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3D Obstacle Detection With Larger Field-Of-View

The need for autonomous vehicles in the logistics industry has increased due to the growing popularity of online shopping. This study aims to use 3D sensor technologies to enhance autonomous forklifts’ ability to recognize obstacles. In a warehouse setting, 3D camera technology might be able to detect obstacles effectively. The 3D camera on the DreamVu offers larger field-of-view obstacle detection. Let’s examine the general difficulties in obstacle identification for robotic navigation and conventional DreamVu techniques.

Challenges in 3D Obstacle Detection

One of the largest issues in robotic navigation today is obstacle detection and obstacle avoidance (ODOA), which is carried out by an obstacle detection sensor system installed on a robot to sense any impediment or occurrence which could affect the robot’s path – static and dynamic. The robot’s navigation system analyzes data from its environment to create the most effective route, ensuring that all obstacles are avoided. The difficulty lies in balancing this sensor system’s cost, complexity, and power consumption while maintaining its completeness. Not to mention the numerous regulatory obstacles and required safety certificates. 

A stereo vision system with a wide field of view can make these solutions better. You can match the sensing field to the mechanicals of the autonomous mobile robot by initially starting with a wide field of vision (AMR). Instead of stitching, calibrating, and syncing numerous sensors, this method of developing a navigation system is far more effective and efficient.

Common Methods of DreamVu’s Obstacle Detection

Using 2D, or planar, LiDAR is the most popular method for ODOA. These methods work well for extremely large horizontal fields of view but only pick up on impediments directly beneath them. This results in a loss of total situational awareness because a 2D LiDAR will not identify any obstructions above or below this plane.

This difficulty is addressed by employing numerous 2D LiDARs and positioning them at various angles on various planes. While 2D LiDAR offers the advantage of a broad horizontal field of view, it sacrifices the vertical field of view. It makes it more difficult to overcome the difficulty of achieving total situational awareness.

The stereo vision sensor has a field of view of approximately 90 degrees forward, a little to the left, and a little to the right. This gives the robot tunnel vision and reduces its overall sensing capacity, making it harder to notice and avoid obstacles, especially when moving. Extra sensors pointed to the sides would be desirable in this situation to prevent it from running into an obstruction that is not directly in front of it. We can reduce these blind spots by integrating two or three typical stereo cameras, but complications with overlapping images result. While nearfield blind spots, or objects right in front of the sensor, have been reduced, they still exist.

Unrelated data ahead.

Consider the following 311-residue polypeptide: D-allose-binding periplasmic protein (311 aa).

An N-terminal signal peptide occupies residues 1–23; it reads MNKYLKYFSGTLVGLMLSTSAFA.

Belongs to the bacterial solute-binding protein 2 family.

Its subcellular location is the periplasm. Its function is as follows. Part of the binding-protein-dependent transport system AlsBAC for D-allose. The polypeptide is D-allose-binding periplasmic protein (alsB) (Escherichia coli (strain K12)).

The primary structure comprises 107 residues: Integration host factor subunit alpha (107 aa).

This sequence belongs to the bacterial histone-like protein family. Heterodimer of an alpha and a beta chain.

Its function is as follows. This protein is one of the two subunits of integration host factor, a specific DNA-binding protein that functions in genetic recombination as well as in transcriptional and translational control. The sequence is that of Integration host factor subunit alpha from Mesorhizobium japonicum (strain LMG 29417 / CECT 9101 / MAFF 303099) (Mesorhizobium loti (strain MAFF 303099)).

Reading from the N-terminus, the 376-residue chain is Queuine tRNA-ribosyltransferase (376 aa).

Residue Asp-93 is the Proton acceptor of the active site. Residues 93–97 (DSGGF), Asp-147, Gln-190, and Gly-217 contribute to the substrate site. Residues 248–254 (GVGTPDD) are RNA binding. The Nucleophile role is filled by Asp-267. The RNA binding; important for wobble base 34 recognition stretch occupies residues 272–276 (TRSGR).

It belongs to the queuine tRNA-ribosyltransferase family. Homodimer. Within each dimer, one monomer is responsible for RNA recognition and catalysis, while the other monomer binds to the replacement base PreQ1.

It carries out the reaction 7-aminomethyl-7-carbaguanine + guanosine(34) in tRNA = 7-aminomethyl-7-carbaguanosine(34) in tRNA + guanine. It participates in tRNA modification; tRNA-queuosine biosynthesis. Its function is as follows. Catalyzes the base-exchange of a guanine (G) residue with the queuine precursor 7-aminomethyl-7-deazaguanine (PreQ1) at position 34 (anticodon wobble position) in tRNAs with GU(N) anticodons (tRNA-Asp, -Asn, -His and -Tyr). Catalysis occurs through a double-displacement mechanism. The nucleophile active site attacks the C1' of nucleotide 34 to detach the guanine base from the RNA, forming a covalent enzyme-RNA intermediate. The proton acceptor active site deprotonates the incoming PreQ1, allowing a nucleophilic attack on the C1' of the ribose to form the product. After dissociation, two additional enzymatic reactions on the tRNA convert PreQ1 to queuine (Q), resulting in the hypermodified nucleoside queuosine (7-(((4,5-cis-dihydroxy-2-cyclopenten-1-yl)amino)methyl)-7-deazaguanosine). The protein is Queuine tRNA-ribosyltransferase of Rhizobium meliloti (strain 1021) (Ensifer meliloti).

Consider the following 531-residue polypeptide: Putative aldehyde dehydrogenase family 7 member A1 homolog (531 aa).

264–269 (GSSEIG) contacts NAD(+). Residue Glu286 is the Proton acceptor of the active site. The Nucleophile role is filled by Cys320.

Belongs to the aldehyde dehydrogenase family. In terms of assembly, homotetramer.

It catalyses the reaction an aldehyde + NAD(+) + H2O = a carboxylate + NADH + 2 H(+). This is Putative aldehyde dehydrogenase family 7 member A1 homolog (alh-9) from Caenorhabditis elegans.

A Different Strategy by DreamVu

Starting with something that has a broad field of view and customizing it through software to what provides the most sense for that application is a novel strategy that should be taken into consideration. Thus, a 360° stereo camera may create a homogenous sensing field with 180° of a field of view by positioning it in front of the robot. As a result, the robot can operate effectively using just one depth camera instead of three conventional stereo cameras.

Blind spots would still be present in the resulting field of vision from cameras that would need to be stitched and synced. No need to bother with stitching, fixing overlaps, or calibrating between several sensors when only one stereo camera is employed. This method is straightforward, economical, and provides higher uptime.

The architecture of this method of 3D obstacle detection makes it work with 2D, 2.5D, or 3D mapping systems. The obstacle map is flattened into a 2D laser scan in the 2D mapping scenario so that it can be connected to 2D localization and mapping software like mapping or mapper. From the perspective of software integration, this makes it very simple to utilize the vertical field of view without having to update the mapping solution.

Wrapping Up

With the assumption that the field-of-view is important, AMR mobility will increase when users begin with this stereo camera with a large field-of-view. The application will provide greater real-time situational awareness, allowing the robot to assess its surroundings from the ground up to the required maximum height. Users can also benefit from a longer runtime. They won’t have to worry about calibrating too many sensors, dealing with computational burdens when stitching together many sensors, or trying to fuse multiple sensors. Considering everything stated above, it is simple to recognize the advantages of beginning with a broad field of view.

DreamVu is a forerunner and market leader in omnidirectional 3D vision systems. We build omnidirectional 3D vision systems using patented optics and visual imaging software to tackle some of the most difficult vision issues. Visit us today!

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